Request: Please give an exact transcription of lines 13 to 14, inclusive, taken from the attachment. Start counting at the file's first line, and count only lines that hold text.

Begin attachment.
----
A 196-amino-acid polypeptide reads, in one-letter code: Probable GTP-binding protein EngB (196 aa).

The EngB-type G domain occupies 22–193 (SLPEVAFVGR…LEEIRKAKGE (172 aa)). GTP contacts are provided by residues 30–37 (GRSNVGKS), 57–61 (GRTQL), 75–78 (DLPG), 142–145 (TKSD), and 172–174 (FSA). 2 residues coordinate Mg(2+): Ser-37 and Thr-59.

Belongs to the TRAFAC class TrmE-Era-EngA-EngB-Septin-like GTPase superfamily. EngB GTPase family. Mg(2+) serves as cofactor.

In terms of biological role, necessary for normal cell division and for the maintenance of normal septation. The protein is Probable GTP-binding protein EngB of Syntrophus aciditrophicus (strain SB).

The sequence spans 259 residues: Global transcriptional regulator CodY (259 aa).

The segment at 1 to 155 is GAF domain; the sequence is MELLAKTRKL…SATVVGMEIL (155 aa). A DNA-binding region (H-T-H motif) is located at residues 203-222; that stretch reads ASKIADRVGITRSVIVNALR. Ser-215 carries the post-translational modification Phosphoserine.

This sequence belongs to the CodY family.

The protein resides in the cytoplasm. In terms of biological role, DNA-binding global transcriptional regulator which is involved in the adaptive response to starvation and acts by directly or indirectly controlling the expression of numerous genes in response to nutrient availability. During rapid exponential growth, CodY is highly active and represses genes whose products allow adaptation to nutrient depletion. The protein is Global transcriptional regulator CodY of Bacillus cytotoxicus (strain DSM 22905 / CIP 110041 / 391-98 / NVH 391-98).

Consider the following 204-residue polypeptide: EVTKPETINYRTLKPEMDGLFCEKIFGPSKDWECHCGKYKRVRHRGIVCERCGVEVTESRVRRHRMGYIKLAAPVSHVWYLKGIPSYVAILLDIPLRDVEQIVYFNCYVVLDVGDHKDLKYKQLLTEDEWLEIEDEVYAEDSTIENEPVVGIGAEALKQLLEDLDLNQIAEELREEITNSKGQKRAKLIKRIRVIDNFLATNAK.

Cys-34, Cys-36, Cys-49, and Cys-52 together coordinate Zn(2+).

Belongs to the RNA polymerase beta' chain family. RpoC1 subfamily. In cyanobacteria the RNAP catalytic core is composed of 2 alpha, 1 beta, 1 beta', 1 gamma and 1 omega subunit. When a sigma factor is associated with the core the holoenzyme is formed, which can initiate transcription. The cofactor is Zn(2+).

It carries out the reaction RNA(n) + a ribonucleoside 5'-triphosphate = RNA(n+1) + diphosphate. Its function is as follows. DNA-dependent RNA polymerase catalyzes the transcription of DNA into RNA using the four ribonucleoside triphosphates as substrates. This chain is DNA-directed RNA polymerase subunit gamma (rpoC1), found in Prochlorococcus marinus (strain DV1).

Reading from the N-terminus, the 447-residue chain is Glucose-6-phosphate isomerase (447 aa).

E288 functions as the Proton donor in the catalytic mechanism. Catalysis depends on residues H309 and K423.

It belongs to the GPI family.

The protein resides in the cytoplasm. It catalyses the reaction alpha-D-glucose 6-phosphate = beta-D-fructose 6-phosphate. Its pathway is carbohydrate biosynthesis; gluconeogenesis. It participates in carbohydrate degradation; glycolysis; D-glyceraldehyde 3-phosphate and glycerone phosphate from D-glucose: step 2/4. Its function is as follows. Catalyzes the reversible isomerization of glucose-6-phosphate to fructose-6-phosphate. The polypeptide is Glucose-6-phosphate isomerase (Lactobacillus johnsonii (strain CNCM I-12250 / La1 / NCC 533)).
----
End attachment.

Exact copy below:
Reading from the N-terminus, the 447-residue chain is Glucose-6-phosphate isomerase (447 aa).

E288 functions as the Proton donor in the catalytic mechanism. Catalysis depends on residues H309 and K423.